Large New York Verdict in Smoker’s Asbestos Lung-Cancer Case

On Behalf of | Nov 14, 2016 | Asbestos-Related Illness |

It is commonly understood that both smoking and asbestos exposure can be independent causes of the development of lung cancer. Significantly, when a person has been exposed to asbestos and also smokes tobacco, his or her risk of developing lung cancer becomes greater than the combined separate risks of lung cancer from each tobacco and asbestos.

Against this backdrop, a Manhattan (New York City) jury recently awarded a $12.5 million verdict in the case of a mechanic who died from lung cancer and had both smoked and worked on asbestos-containing forklift parts during his lifetime, reports the New York Law Journal.

The victim died at age 67 after having fought the disease for a year and six months. The article reports that court documents reveal that the lifelong, heavy smoker repaired forklifts for more than 10 years while not knowing that the parts, like brakes, gaskets and clutches, in which he came into contact contained asbestos.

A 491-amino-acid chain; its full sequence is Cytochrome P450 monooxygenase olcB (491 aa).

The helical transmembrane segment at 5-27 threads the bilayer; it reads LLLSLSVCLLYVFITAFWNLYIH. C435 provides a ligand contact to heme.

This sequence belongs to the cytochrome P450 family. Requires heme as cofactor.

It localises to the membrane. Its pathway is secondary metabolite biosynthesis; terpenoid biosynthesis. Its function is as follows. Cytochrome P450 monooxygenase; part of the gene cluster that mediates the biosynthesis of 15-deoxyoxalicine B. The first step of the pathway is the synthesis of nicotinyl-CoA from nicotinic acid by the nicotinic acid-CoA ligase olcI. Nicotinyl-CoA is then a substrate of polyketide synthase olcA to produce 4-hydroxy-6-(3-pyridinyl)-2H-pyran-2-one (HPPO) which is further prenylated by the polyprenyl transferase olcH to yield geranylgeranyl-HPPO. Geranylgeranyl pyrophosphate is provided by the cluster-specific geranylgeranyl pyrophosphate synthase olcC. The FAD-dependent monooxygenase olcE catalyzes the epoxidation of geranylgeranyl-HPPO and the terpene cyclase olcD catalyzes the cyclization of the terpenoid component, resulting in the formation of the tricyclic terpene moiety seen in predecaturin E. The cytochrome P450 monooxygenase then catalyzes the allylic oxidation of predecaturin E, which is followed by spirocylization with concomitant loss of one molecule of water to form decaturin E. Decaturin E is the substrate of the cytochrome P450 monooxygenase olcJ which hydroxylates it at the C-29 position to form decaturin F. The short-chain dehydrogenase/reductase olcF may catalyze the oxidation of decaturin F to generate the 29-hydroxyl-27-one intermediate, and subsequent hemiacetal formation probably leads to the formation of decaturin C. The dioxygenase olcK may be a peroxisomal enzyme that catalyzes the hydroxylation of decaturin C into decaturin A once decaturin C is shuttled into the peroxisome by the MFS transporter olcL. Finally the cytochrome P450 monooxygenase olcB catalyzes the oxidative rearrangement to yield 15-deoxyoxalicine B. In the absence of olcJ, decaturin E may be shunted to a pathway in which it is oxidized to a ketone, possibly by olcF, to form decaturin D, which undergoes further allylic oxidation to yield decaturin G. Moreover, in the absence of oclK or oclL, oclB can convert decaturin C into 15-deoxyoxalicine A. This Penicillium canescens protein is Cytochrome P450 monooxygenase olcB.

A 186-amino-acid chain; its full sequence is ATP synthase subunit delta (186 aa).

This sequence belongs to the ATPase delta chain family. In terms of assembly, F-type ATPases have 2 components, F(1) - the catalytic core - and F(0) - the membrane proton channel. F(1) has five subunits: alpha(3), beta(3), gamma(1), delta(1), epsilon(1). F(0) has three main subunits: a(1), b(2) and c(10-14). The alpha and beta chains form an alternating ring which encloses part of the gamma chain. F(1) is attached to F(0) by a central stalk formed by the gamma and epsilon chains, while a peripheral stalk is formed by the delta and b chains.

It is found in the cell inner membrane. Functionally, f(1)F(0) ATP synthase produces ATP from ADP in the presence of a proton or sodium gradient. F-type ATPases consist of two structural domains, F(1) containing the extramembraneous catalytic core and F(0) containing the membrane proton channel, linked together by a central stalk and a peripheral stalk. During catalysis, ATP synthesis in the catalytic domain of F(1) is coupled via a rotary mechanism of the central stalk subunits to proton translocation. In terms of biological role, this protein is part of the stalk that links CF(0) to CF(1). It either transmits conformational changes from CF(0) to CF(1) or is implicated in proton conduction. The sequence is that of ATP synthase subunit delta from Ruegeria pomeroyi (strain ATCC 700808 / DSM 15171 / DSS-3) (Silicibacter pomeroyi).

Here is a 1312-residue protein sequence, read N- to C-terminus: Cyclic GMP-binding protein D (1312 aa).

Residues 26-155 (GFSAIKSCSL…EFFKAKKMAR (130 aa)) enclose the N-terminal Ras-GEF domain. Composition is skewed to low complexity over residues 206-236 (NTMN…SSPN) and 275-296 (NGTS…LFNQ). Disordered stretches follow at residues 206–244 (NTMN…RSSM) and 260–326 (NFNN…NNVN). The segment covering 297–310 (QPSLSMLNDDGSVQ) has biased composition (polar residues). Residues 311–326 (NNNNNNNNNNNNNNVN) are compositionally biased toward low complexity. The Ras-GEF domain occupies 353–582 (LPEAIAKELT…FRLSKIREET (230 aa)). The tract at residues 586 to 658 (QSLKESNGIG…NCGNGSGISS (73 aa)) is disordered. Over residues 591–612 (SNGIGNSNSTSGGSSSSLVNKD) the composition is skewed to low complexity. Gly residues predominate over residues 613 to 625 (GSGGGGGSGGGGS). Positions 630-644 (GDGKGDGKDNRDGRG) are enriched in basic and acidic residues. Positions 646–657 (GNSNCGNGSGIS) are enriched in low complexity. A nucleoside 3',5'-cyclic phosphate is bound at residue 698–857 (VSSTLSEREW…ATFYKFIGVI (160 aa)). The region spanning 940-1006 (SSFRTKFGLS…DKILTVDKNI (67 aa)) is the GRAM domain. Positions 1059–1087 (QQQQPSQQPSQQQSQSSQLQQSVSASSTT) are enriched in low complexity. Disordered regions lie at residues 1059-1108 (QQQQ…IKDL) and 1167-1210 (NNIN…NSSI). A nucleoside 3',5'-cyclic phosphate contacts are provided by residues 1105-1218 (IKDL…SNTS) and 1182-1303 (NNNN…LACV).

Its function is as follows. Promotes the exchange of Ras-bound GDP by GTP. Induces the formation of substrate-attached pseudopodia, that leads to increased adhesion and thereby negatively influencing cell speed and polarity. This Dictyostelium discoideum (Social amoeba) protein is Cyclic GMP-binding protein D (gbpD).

Reportedly, there was testimony that the company that used the parts in its forklifts had information in the 1930s that asbestos is dangerous, but did not put warning labels on its products until 1984, well after the victim in this case had worked on them.

In the October 28 verdict, the jury apportioned 45 percent of the fault for the injury to the deceased mechanic himself and 55 percent to the manufacturer, according to the article. The defendant apparently plans an appeal.

Although it is unclear from the article, it is possible that the $12.5 million verdict might be reduced by the court proportionately to account for the mechanic’s 45 percent contribution to his injury under New York’s comparative negligence law.

The lesson to take from this case for someone in this situation who wonders if he or she may have contributed to his or her injury, such as by smoking and thereby increasing lung-cancer risk around asbestos, is to talk to a knowledgeable attorney about the potential for recovery. Contribution toward an asbestos-related disease by the victim may not necessarily prevent the recovery of damages for the harm done. The legal issues and applicable laws will vary from state to state and in each individual set of circumstances.